Transit flat days
Realization came way too soon, on day 1 at the lunch table in the form of concerned parents of a Pune girl.
They: Came in today?
She: Ya. Hello, I am Shivranjini. Came in today from Delhi.
They: Staying alone?
She: Oh yes Uncle.
Daughter: Hi. So, you plan to look for a house? Do you want to accompany us for the house-hunting in a while from now?
She: Er...thanks. But I was thinking I should give myself a day's settling time.
Daughter: [Bemused look] > [Excuses herself] > [Scampers to look for classifieds in all the assorted news dailies]
mother-father-daughter trio leave the dining hall.
She: [thinking] Do you think the hurry is imagined? naah!! *crunch* *munch* *slurp*
Rest of the house-hunting stunts, tips and tricks will form part of a later blog-post...possibly, right after this one.
Back to talking guest house and its ways...
The room initially allotted to me (room no:6) just wouldn't open. Either the key wasnt matching the lock or the blue-shirt boy just didnt know how to be a locksmith. Anyways, we shunned that room and I was awarded with a room twice as nice (room no:12).
The room had:
- attached bath + loo
- a double-bed
- 2 bed-side tables: one with a table-lamp, the other with intercom, ash-tray and water jug
- study table with chair
- big wardrobe with in-built drawers
- mirror and small square table to keep my 'beauty-kit' :-p
She: Bhaiyya! aap hindi samajhte ho? [translates to: Say, can you understand Hindi?]
U Singh: Hanji ma'am. [Yes ma'am]
She: Meri chai mein doodh bilkul kam, patti zyaada aur meethi chai honi chahiye. [My tea will have very little milk, stronger brew and it should be sweet.]
U Singh: Theek hai ma'am. [okay ma'am]
She: abhi ke liye cheeni aur chammach le aaiyega. [for now, could you get me some sugar and a spoon?]
U Singh: Ji ma'am [okay ma'am]
returns with a spoon and sugar.
She: [stirs in the sugar] [sips] aah! ab theek hai. Bhaiyya! Aap kahaan ke ho? [now tastes better. Where are you from]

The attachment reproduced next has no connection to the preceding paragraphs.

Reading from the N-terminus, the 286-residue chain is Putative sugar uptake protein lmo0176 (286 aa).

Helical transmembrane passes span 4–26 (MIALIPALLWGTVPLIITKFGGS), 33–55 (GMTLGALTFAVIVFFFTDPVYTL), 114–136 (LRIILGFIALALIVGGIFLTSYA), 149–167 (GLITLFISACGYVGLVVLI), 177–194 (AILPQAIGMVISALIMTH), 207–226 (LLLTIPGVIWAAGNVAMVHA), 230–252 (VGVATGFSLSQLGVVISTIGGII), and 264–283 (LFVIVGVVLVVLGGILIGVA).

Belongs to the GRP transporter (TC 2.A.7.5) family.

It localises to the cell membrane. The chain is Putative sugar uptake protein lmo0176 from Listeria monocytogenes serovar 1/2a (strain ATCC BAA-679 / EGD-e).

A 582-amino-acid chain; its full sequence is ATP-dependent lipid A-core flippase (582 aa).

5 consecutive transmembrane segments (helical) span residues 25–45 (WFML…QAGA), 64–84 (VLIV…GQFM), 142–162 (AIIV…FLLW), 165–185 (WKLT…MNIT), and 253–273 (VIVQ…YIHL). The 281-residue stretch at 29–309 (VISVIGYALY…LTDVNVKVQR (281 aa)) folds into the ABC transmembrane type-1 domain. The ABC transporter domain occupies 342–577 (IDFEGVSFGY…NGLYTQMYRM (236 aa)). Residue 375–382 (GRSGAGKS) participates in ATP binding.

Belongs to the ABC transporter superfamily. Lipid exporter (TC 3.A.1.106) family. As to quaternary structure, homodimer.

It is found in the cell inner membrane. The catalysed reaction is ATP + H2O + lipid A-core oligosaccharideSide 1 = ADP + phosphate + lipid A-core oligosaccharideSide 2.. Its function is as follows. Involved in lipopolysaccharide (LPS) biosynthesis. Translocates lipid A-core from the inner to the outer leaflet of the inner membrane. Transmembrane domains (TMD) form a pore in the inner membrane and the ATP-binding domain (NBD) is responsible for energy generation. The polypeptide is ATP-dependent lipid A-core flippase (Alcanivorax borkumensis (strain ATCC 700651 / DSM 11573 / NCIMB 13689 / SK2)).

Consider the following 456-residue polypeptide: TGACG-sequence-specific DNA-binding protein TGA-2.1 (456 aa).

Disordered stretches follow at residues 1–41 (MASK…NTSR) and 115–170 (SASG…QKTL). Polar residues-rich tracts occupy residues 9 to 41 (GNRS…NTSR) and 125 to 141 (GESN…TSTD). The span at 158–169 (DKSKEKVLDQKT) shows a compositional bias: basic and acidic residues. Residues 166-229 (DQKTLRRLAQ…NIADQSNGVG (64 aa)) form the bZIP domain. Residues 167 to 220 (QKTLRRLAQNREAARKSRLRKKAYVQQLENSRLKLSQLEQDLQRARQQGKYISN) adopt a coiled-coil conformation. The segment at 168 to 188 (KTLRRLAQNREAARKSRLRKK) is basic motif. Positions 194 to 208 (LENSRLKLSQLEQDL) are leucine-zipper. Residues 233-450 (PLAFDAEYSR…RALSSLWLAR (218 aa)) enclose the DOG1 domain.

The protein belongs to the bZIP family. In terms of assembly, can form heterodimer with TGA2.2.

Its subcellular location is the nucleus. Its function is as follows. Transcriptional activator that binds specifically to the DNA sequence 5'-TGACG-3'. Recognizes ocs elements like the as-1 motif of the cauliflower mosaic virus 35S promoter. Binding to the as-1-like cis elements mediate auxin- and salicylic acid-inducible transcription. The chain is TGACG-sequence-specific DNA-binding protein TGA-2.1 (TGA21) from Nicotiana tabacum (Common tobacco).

U Singh: Hum Pahari hain. Garhwal se hain. [I belong to the hills. Garhwal Hills]
U Singh: Aap kahan se aaye ho ma'am? [Where are you from ma'am]
She: Dilli se. [I am from Delhi]
U Singh: Humne kaafi time dilli mein kaam kiya tha ma'am...NOIDA mein. [I worked in Delhi for quite some time ma'am. I worked in NOIDA then.]
Soon, my tea's taste was etched in the minds of the rest of the kitchen boys and I didn't have to spell out the design specs everytime I asked for tea.
In the fifteen days I stayed at the transit flat, Ummed Singh's culinary skills were a true treat to my North-Indian taste buds. Though on odd days, he'd baffle me with South-Indian veggies cooked in North-Indian gravy. His dal was the most relished and visibly so. As much as I liked it, he'd enjoy seeing me slurp bowls of it.
On lean days at the dinner table, he'd strike conversation about life back in the hills and I'd promptly volunteer more information about my rafting and hiking trips to Garhwal and Kumaon.
On my last day at the guest house (20th Nov), I left a note in the visitor's book that read: "Thanks to Ummed Singh's culinary skills, I aint thinking about going back to Delhi...at least for now. :)"
Special Note: And there was this guy who came cleaning the rooms...a N-E guy (forgot his name). He could whistle all the 90s bollywood pot-boiler tracks one after another. And without gasping for breath. Awesome!!